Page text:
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'Everything Screams Inflation.' How to Interpret the Headlines.

key takeaways

  • After last year's economic shocks, we shouldn't be surprised to see prices rebounding.
  • But the potential for inflation is one among many factors investors take into account when agreeing on a price at which to trade.
  • A look at headlines from the past 50 years shows the difficulty of timing markets around inflation expectations. Investors may be better served sticking to a long-term plan.

How quickly things change.

Two years ago, the New York Times reported, “Federal Reserve officials are increasingly worried that inflation is too low and could leave the central bank with less room to maneuver in an economic downturn.”1 More recently, a Wall Street Journal article presented a sharply different view, with a headline that likely touched a raw nerve among investors: “Everything Screams Inflation.” The author, a veteran financial columnist, observed, “We could be at a generational turning point for finance. Politics, economics, international relations, demography and labor are all shifting to supporting inflation.”2 

Is inflation headed higher? In the short term, it has already moved that way. With many firms now reporting strong demand for goods and services following the swift collapse in business activity last year, prices are rising—sometimes substantially. Is this a negative? It depends on where one sits in the economic food chain. Airlines are once again enjoying fully booked flights, and many restaurants are struggling to hire cooks and waiters. We should not be surprised that airfares and steak dinners cost more than they did a year ago. Or that stock prices for JetBlue Airways and The Cheesecake Factory surged over 150% from their lows in the spring of 2020.3 

Do such price increases signal a coming wave of broad and persistent inflation or just a temporary snapback following the unusually sharp economic downturn in 2020? We simply don’t know. But future inflation is just one of many factors that investors take into account. The market’s job is to take positive information, such as exciting new products, substantial sales gains, and dividend increases, and balance it against negative information, like falling profits, wars, and natural disasters, to arrive at a price every day that both buyers and sellers deem fair.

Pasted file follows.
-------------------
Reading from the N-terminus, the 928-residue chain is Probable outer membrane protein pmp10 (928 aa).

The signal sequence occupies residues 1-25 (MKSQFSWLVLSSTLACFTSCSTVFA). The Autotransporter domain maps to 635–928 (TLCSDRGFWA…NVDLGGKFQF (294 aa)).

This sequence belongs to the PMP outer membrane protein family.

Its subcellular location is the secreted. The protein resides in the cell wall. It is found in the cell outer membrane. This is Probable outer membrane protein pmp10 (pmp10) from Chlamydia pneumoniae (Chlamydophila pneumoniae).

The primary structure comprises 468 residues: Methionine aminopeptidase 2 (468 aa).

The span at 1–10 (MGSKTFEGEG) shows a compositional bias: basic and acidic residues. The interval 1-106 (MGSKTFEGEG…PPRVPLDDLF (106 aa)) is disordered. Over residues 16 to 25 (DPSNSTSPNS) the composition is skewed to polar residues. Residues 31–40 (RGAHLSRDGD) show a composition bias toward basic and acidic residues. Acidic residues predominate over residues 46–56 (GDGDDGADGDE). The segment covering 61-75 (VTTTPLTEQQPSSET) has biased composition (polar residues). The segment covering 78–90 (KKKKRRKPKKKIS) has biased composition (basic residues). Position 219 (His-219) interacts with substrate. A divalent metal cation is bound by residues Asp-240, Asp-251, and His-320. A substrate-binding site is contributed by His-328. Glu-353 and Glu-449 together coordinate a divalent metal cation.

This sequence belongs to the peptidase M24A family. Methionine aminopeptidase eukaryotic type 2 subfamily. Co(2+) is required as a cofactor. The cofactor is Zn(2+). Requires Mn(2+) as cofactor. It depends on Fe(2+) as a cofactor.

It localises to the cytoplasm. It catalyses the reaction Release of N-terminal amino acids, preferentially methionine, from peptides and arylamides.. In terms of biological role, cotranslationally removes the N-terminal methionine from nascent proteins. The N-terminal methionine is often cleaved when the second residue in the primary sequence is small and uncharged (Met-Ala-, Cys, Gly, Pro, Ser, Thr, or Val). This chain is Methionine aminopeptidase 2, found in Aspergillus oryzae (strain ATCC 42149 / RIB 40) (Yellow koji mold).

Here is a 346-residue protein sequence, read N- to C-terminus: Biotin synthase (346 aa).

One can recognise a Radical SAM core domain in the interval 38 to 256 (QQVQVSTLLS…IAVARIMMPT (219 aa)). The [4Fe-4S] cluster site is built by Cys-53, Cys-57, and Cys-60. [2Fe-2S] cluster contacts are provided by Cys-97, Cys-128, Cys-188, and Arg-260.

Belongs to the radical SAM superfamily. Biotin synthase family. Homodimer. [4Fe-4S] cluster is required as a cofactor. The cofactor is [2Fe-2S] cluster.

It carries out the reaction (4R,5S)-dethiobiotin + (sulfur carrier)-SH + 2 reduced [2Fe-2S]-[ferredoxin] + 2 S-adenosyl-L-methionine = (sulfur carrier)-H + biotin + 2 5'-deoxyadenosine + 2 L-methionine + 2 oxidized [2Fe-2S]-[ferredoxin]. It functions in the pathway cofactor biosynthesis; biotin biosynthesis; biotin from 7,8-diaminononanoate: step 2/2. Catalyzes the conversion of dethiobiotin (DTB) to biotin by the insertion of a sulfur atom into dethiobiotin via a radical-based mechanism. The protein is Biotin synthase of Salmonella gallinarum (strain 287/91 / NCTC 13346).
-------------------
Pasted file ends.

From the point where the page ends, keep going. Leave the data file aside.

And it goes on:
The future is always uncertain. But willingness to bear uncertainty is the key reason investors have the opportunity for profit.

Let us assume for the moment that rising inflation persists into the future. Some investors might want to hedge against higher inflation, while others might see it as a market-timing signal and make changes to their investment portfolios. But for the market timers to do so successfully, they would need a trading rule that directs exactly when and how to revise the portfolio—“I’ll know it when I see it” is not a strategy. A trading rule based on inflation estimates, however, is just a market-timing strategy dressed in different clothes. A successful effort requires two correct predictions: when to revise the portfolio and when to change it back.

It’s not enough to be negative on the outlook for stocks or bonds in the face of disconcerting information regarding inflation (or anything else). Current prices already reflect such concerns. To justify switching a portfolio, one needs to be even more negative than the average investor. And then outsmart the crowd once again when the time appears right to switch back. Rinse and repeat.

The evidence of success in pursuing such timing strategies—by individuals and professionals alike—is conspicuous by its absence.

To illustrate the problem, imagine it’s New Year’s Day 1979. The broad US stock market4 produced a positive return in 1978 but failed to keep pace with inflation for the second year in a row. Your crystal ball informs you that the next two years will see back-to-back double-digit inflation for the first time since World War I.